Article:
For some reason, Hollywood seems to have forgotten Westerns. Growing up in the 50s, America had a plethora of Westerns. There were more TV series than I can count.
In 1959, NBC started a series that lasted 14 years. It was also one of the first shows that transitioned to color. I can remember, in the early 60s, going with my family to some friends who had a rare color TV every Sunday evening where we would all watch Bonanza.
There have been some low-budget Westerns lately – movies you probably hadn’t heard of but I saw one on Netflix some time ago. I thought Gone Are the Days was a great Western – ended up buying a DvD. A father who led a life of crime had one chance at redemption.
ColoComment recommends Old Henry.
In the 2000s the only big budget Western I can remember was Open Range.
The interesting thing about history is that some events have been known, well, since the event. Whether it was 100s of years ago or a few days ago. Sometime ago, I read an excellent book on the history of the First World War. Also known as “The Great War”, or the “War to End All Wars”.
Along with the history and origins of the Spanish Flu, the author went into great detail on the unofficial Christmas Armistice that broke out all up and down the line of the Western Front on Christmas Eve, 1914. German and British soldiers with hesitance came out of their trenches and sang together and exchanged simple gifts. Even had a few football matches amid the barbed wire.
Other bits of history, long suppressed and known only to the few who were there, come bubbling to the surface years later through the remembrances of one of the principals.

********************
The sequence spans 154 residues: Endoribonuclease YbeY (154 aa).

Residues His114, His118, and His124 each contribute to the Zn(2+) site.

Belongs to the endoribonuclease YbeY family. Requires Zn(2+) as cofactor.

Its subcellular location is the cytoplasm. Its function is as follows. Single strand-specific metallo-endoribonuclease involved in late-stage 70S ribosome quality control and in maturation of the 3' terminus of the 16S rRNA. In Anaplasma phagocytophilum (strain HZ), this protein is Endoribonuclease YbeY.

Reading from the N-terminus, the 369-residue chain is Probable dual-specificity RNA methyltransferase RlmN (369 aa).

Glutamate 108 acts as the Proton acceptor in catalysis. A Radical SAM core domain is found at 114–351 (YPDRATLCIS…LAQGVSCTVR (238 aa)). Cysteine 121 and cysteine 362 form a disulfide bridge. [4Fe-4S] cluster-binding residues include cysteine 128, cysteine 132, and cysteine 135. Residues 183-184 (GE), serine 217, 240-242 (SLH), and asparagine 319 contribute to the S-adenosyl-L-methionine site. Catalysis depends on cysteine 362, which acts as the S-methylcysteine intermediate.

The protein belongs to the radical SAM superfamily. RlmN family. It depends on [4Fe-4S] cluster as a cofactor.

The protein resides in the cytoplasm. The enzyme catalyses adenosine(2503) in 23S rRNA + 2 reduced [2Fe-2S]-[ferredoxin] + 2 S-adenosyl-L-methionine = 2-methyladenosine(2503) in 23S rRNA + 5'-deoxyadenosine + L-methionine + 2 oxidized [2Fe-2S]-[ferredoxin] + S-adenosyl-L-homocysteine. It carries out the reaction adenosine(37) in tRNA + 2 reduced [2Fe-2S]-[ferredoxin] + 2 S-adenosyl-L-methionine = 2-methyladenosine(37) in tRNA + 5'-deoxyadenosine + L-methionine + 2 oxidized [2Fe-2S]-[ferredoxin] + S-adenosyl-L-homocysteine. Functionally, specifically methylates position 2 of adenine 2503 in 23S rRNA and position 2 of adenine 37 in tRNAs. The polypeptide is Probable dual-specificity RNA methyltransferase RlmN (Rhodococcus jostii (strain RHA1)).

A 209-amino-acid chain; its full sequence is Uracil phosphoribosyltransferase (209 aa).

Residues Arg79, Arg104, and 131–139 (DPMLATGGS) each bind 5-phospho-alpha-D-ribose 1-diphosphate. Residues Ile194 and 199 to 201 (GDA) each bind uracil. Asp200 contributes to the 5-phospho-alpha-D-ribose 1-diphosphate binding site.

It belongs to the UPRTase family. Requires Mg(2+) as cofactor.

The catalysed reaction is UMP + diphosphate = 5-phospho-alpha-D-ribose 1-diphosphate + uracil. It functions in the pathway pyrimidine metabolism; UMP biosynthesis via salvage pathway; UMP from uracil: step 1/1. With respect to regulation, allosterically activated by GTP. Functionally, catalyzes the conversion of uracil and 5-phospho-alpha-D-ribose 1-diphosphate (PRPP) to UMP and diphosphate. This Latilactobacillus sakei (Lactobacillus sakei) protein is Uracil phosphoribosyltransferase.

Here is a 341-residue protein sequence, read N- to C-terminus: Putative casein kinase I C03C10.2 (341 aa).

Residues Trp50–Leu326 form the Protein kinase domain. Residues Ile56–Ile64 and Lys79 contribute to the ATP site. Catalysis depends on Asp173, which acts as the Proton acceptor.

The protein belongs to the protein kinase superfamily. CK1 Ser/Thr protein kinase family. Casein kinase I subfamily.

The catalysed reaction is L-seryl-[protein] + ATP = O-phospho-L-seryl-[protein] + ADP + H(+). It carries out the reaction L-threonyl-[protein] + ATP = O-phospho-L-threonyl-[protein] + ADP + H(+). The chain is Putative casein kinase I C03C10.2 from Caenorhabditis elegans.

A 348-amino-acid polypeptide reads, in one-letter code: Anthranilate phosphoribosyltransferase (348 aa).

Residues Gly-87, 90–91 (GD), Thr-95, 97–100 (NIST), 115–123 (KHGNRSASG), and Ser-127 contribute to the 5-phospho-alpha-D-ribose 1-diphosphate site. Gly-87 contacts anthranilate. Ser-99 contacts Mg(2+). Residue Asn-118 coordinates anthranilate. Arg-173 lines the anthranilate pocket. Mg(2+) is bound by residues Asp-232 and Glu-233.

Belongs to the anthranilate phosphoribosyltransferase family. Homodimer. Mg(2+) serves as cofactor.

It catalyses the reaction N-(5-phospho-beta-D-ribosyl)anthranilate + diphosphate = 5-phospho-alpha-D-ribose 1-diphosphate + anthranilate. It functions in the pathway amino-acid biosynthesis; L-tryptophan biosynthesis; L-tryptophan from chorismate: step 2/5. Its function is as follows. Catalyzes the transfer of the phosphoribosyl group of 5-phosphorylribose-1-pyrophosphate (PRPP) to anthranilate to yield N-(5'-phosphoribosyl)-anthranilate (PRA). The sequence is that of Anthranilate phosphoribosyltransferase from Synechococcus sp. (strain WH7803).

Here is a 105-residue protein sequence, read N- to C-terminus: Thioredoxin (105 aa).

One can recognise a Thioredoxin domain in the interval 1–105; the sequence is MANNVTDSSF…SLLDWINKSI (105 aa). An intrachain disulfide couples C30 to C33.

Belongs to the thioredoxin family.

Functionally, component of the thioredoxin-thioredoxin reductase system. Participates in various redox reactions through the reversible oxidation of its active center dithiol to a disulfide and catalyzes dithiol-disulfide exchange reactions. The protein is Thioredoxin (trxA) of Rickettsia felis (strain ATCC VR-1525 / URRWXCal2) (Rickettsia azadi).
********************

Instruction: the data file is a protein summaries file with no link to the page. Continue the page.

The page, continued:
I wrote about one of these times that became known 50 years later, when the “puzzle was finally solved”.
This is another one of those incidents, remembered by a man who then was a 12 year old boy. It only became public through a 1970s Reader’s Digest story.
He and his mother were waiting for their father to return to their cabin in the forest, when they had some unexpected visitors. And for one cold and snowy evening all hearts were open to the true meaning of Christmas.
Whether you are the man for whom this site is dedicated, and on a Christmas Eve in 2008 had “had a hole in his life that would not be filled on this side of the veil“, or a serviceman (or woman) “on the line” today somewhere in the world thinking of home and loved ones, may you find joy and peace.
I go to the movies fairly frequently. I generally avoid the “movies of the month” at the local metroplex, but prefer either the “classics” shown there occasionally, or the smaller produced movies. Last night, for example, I went to see The Matrix (1999) which is apparently being reshown on the big screen. I found it to be just as entertaining as it was 22 years ago, although some of the aspects are still perplexing. I’ve heard that House of Gucci is pretty good, and may see that in the upcoming weeks. I think Lady Gaga is very talented; having seen her in a biography movie a few years ago.
I saw Belfast a few weeks ago – a great movie on the origins of “The Troubles” in 1969 at Northern Ireland.
I just finished Being the Recardos today. It tells the story of one tumultuous week during the making of an episode in Season 2 1 * (1952) of I Love Lucy.